Last Updated: February 21, 2020
What’s the difference between a saltwater pool and a freshwater pool? They both have chlorine in them, don’t they? Yes, they do, but how they get the chlorine and maintain it is what makes all the difference. The results and the cost are different as well. First of all, let’s look at how they work.
These are the normal pools most people are familiar with. The water usually comes from your garden hose which means it’s fairly safe, to begin with. You manually add chlorine regularly, usually in the form of chlorine tabs or shock. The chlorine reacts with the freshwater to create something called hypochlorous acid, which in turn reacts with particulates and other contaminants in the water to neutralize them.
You also have to test the water’s pH levels and chlorine levels at least twice a week. Keeping the water balanced can occasionally be tricky, and may require a substantial commitment of time.
The initial setup doesn’t require any extra expense, but the chemicals for the pool can run anywhere from $300 to $1000 per year, depending on their price at any given time. Just like gasoline for your car, the price(s) can, and do, fluctuate.
There is an additional piece of equipment saltwater pools need, over and above the usual pump and filtering equipment – a chlorine-generator. It works by passing a small electrical charge between two metal plates, separating the water into hydrogen and oxygen. Salt is added to the pool instead of chlorine, and it reacts with the hydrogen to create hypochlorous-acid, which is the same chemical created in a freshwater pool.
You need to test the water about once a week instead of twice, and you won’t have to shock it but a few times a year. Salt is very inexpensive, so you’re looking at $100 or less per year. You can even use non-iodized table salt in it if you want to. The generator has to run 18-24 hours a day so your electric bill will be higher.
The benefit is that it’s a well-known type of swimming pool. The methods and means of maintaining a freshwater pool are well known, and the information is widely available. There aren’t going to be any surprises waiting to trap the unwary.
One primary benefits are that the overall maintenance requirements are very low. The generator keeps the chlorine levels very low, and very stable, for extended periods. Additionally, because the chlorine levels are kept so low, there isn’t the same chlorine odor around them as with a freshwater pool.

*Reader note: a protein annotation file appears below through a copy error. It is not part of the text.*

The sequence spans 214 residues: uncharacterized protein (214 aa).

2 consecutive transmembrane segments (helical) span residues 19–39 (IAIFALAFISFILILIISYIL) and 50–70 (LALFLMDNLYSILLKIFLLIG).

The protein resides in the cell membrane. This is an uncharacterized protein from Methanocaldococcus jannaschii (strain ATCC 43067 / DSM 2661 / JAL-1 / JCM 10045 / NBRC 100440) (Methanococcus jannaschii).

Saltwater is very “soft” in the way it feels. People with sensitive skin don’t have nearly as many problems in a saltwater pool as they might in a regular pool.
Chlorine and salt are both corrosive. In a freshwater pool, the chlorine levels are fairly high. If they get too high you could get some corrosion or scaling.
Saltwater pools still have chlorine in them, but at much lower levels. However, they have salt in them too. Salt is very harsh on everything it touches, but particularly on metal. A good generator will keep the level at 4000 ppm (parts per million), which is below the level where people can taste it (about 6000 ppm). Nonetheless, salt is in the water in addition to the chlorine, so a saltwater pool will have a greater chance of corrosion than a freshwater one.
This is one area where freshwater pools definitely have the edge over saltwater ones.
Typically, a swimming pool needs about 2-4 ppm of chlorine. Chlorine evaporates rapidly so chlorine tablets, or tabs, are often highly concentrated, and have to be added regularly every week. This causes the chlorine levels to jump up and down erratically, thus increasing the amount of maintenance you have to perform.
Saltwater pools don’t suffer from the constant ups-and-downs of freshwater pools meaning less maintenance, less effort, and more enjoyment on your part.
Freshwater pools are a known quantity, so people tend to gravitate toward them. Saltwater pools, by contrast, are relatively unknown – although they really shouldn’t be – so people have a natural tendency to avoid them. But over the long haul saltwater pools have an easier upkeep, and after you get past the initial expense, they are cheaper to maintain.
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